Free to visit.
Address: No. 2 Caotang Eastern Road, Qingyang District, Chengdu, China
Hours: 9:00 AM to 5:30 PM in the winter, 9:00 AM to 6:00 PM in the winter.
The Dujiangyan Irrigation System
Hear me out — it might not sound like the most amazing adventure, but it’s a favorite for those who make the trek out. On a clear day, the swelling river is a gorgeous shade of greenish blue, framed by thick forests and intricate temples. The space is an ancient (and impressive) irrigation system that’s been around for over 2,000 years. It’s sometimes called the most impressive engineering feat in all of Sichuan, doubly impressive considering how old it is. The irrigation system rerouted the water to both prevent and cause flooding, controlling the life-giving and life-taking swells of the river. The space is blanked in a lush forest which is dotted by a series of impressive temples, a few of which are connected by a rope bridge which spans the river.
If you’re visiting, might as well plan time to visit Mount Qingcheng (more on that below) — they are right next to each other.
Getting Here: If you want to come by bus, start at the Chengdu Chadianzi Bus Station and get at ticket to the Dujiangyan Bus Station. Once you arrive, you’ll take bus 4 or bus 7 and get off a Lidui Park. You’ll also find taxis waiting for you after you get off the first bus, and can taxi to the Lidui Park if you’d rather. The bus ride is about 45 minutes, and buses run from 6:30 AM to 7:00 PM.
You can also arrive by train, starting at the Chengdu North Railway Station. Take a bullet train (a C train) to Dujiangyan Railway Station, where the irrigation system is less than 3 miles away. You can taxi the rest of the way. The train ride should take 20-40 minutes, and the taxi ride to the Dujiangyan Irrigation System should take about 15 minutes.
Cost + Hours:
90 Yuan tickets (more if you’d like to hire a local guide, which some ILP volunteers recommend just so you can understand the history better)
8:00 AM to 6:00 PM (March 2nd through November 30th)
8:00 AM to 5:30 PM (December 1st - March 1st)
It’s best to visit during April to October.
The Wenshu Monastery
Visit one of the best preserved Buddhist temples in the city. The Wenshu Monastery is home to an impressive jade Buddha (there is some 300+ Buddha statues inside), impressive gardens and solemn prayer halls. Inside, there’s a vegetarian buffet (for 35 yuan) if you’re visiting during lunch.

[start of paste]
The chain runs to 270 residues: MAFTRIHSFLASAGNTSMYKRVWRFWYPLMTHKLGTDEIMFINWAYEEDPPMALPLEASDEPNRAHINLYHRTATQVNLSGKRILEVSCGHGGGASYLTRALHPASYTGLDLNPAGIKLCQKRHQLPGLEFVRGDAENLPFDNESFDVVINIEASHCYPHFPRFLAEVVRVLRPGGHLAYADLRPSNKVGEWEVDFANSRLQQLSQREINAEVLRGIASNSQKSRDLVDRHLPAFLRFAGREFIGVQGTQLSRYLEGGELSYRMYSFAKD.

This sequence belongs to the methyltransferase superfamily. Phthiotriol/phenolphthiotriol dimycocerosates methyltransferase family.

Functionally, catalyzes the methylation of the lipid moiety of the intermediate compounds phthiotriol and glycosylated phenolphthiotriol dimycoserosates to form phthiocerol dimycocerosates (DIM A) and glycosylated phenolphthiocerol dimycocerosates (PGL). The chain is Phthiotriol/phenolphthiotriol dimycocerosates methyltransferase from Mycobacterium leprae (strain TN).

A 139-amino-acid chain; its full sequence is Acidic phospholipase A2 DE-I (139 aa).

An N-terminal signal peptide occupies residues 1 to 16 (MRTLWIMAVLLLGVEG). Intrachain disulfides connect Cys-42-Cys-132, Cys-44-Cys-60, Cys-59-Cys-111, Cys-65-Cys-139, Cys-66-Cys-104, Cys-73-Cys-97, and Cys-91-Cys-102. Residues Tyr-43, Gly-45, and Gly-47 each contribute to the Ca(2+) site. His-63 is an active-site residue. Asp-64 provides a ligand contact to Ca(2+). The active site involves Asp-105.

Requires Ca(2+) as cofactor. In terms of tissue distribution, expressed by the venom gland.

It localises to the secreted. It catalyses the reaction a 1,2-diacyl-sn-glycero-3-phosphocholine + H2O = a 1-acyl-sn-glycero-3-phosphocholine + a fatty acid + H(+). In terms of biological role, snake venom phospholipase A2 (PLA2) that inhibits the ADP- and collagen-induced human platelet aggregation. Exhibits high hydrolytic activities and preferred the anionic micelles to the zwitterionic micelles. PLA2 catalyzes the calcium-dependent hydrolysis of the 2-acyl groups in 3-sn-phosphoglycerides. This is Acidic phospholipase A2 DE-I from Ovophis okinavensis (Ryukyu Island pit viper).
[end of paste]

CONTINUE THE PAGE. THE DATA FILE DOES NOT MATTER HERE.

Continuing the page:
Free to visit: Take Metro Line 1 and get off at Wen Shu Yuan Station.
Hours: 8:30 AM to 5:30 PM
Things + Places To Eat
Kuan Alley and Zhai Alley
Both are tourist-centered walking streets, filled to the brim with souvenir stands, chains from home (hi Starbucks) and a few food vendors cooking up Chinese classics. It’s a fun place to walk around, watch all the people walking around in panda gear, and stop by the food stalls to eat things like thick and flakey scallion pancakes, skewered meats, grilled corn on the cob, stir fried noodles, steamed dumplings, fried potatoes, and other favorites.
Find it: 127 Changshun Upper St, Kuan Zhai Xiang Zi Te Se Shang Ye Jie, Qingyang Qu, Chengdu Shi, Sichuan Sheng, China
All The Hot Pot
Chengdu is found in Sichuan province, a Chinese province known for hot and spicy food. Going out to Hot Pot is something you’ve got to try while in China, but even better if you have it in Chengdu. You’ll find spots all over the city where you can sit down and cook thin strips of meat, piles of veggies, and curling ribbons of freshly made noodles in the boiling, spicy broth. To combat some of the spice, locals say to eat a bowl of plain rice or grab a yogurt at a convenience store before your meal (to help soak up that spicy Sichuan oil). You can also get a hotpot that’s split: half clear broth, and half spicy broth.
You’ll find places all over the city, but Lao Ma Tou Hotpot comes recommended. It’s at 116 Hongxing Rd 4th Section, He Jiang Ting, Jinjiang Qu, Chengdu Shi, Sichuan Sheng, China.
In the mood for Thai food? This place has you covered. It's a more upscale option serving up your favorite curries, coconut soups, Pad Thai, other noodle dishes and the classic Thai dessert, mango sticky rice.
Address: #9, No.6 Hangkong Road, Wuhou District
Recommended Places To Stay
Flipflop Backpacker Hostel
A fabulous option if you want a helpful staff willing to help you set up tours around the city, and a cool hang out space. This hostel is right by some of the city’s best walking streets, and hosts some social events like group events. The staff is there to help you set up tours, but tourists do mention that you’ll be paying more for the convenience than if you did it yourself. Just a helpful hint! Dorm rooms are around $12 for the night, book on Hostelworld.
Chengdu Mix Hostel Poshpacker
Another favorite, this hostel is inside a Sichuan-style house, boasting great style and a very helpful staff. It’s very close to the Wenshu temple, and has some free tour options (like free calligraphy classes, free walking tours, free hot pot, etc). Dorms start at just $7, book on Hostelworld.
Chengdu is one of the best jumping off points so spots in China that not everyone gets to experience … but places that make the “top favorite vacation” spots for adventurers who trek all the way out here. Here are a few recommendations on nearby things to see while you’re in the area:
The Hugely Massive Leshan Buddha